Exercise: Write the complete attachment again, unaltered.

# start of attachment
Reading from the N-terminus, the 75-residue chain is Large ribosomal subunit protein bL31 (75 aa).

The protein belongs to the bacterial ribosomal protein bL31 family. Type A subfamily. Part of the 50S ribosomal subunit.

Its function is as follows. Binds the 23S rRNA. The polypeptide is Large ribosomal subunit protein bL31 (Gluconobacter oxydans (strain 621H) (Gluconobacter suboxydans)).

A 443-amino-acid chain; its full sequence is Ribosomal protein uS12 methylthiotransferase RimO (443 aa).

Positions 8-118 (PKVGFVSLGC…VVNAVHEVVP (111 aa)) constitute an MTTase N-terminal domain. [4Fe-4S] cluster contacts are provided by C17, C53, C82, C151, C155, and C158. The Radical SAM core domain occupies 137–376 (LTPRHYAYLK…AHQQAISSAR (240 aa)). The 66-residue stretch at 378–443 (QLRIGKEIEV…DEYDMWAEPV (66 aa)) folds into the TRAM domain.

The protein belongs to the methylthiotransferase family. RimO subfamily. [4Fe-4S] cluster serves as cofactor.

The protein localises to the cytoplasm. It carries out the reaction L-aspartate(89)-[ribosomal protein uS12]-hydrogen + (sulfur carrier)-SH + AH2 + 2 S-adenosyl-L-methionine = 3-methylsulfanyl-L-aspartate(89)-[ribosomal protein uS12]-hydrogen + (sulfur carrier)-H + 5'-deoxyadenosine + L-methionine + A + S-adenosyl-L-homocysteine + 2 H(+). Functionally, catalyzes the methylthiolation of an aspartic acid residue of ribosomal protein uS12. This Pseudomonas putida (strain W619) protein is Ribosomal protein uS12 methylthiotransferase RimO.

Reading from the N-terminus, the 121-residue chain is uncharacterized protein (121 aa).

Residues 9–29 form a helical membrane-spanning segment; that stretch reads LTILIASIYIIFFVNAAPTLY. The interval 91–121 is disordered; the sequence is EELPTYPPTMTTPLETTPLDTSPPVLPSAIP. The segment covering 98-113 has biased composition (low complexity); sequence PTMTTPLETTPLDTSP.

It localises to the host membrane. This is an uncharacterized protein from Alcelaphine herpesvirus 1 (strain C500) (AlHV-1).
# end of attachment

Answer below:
Reading from the N-terminus, the 75-residue chain is Large ribosomal subunit protein bL31 (75 aa).

The protein belongs to the bacterial ribosomal protein bL31 family. Type A subfamily. Part of the 50S ribosomal subunit.

Its function is as follows. Binds the 23S rRNA. The polypeptide is Large ribosomal subunit protein bL31 (Gluconobacter oxydans (strain 621H) (Gluconobacter suboxydans)).

A 443-amino-acid chain; its full sequence is Ribosomal protein uS12 methylthiotransferase RimO (443 aa).

Positions 8-118 (PKVGFVSLGC…VVNAVHEVVP (111 aa)) constitute an MTTase N-terminal domain. [4Fe-4S] cluster contacts are provided by C17, C53, C82, C151, C155, and C158. The Radical SAM core domain occupies 137–376 (LTPRHYAYLK…AHQQAISSAR (240 aa)). The 66-residue stretch at 378–443 (QLRIGKEIEV…DEYDMWAEPV (66 aa)) folds into the TRAM domain.

The protein belongs to the methylthiotransferase family. RimO subfamily. [4Fe-4S] cluster serves as cofactor.

The protein localises to the cytoplasm. It carries out the reaction L-aspartate(89)-[ribosomal protein uS12]-hydrogen + (sulfur carrier)-SH + AH2 + 2 S-adenosyl-L-methionine = 3-methylsulfanyl-L-aspartate(89)-[ribosomal protein uS12]-hydrogen + (sulfur carrier)-H + 5'-deoxyadenosine + L-methionine + A + S-adenosyl-L-homocysteine + 2 H(+). Functionally, catalyzes the methylthiolation of an aspartic acid residue of ribosomal protein uS12. This Pseudomonas putida (strain W619) protein is Ribosomal protein uS12 methylthiotransferase RimO.

Reading from the N-terminus, the 121-residue chain is uncharacterized protein (121 aa).

Residues 9–29 form a helical membrane-spanning segment; that stretch reads LTILIASIYIIFFVNAAPTLY. The interval 91–121 is disordered; the sequence is EELPTYPPTMTTPLETTPLDTSPPVLPSAIP. The segment covering 98-113 has biased composition (low complexity); sequence PTMTTPLETTPLDTSP.

It localises to the host membrane. This is an uncharacterized protein from Alcelaphine herpesvirus 1 (strain C500) (AlHV-1).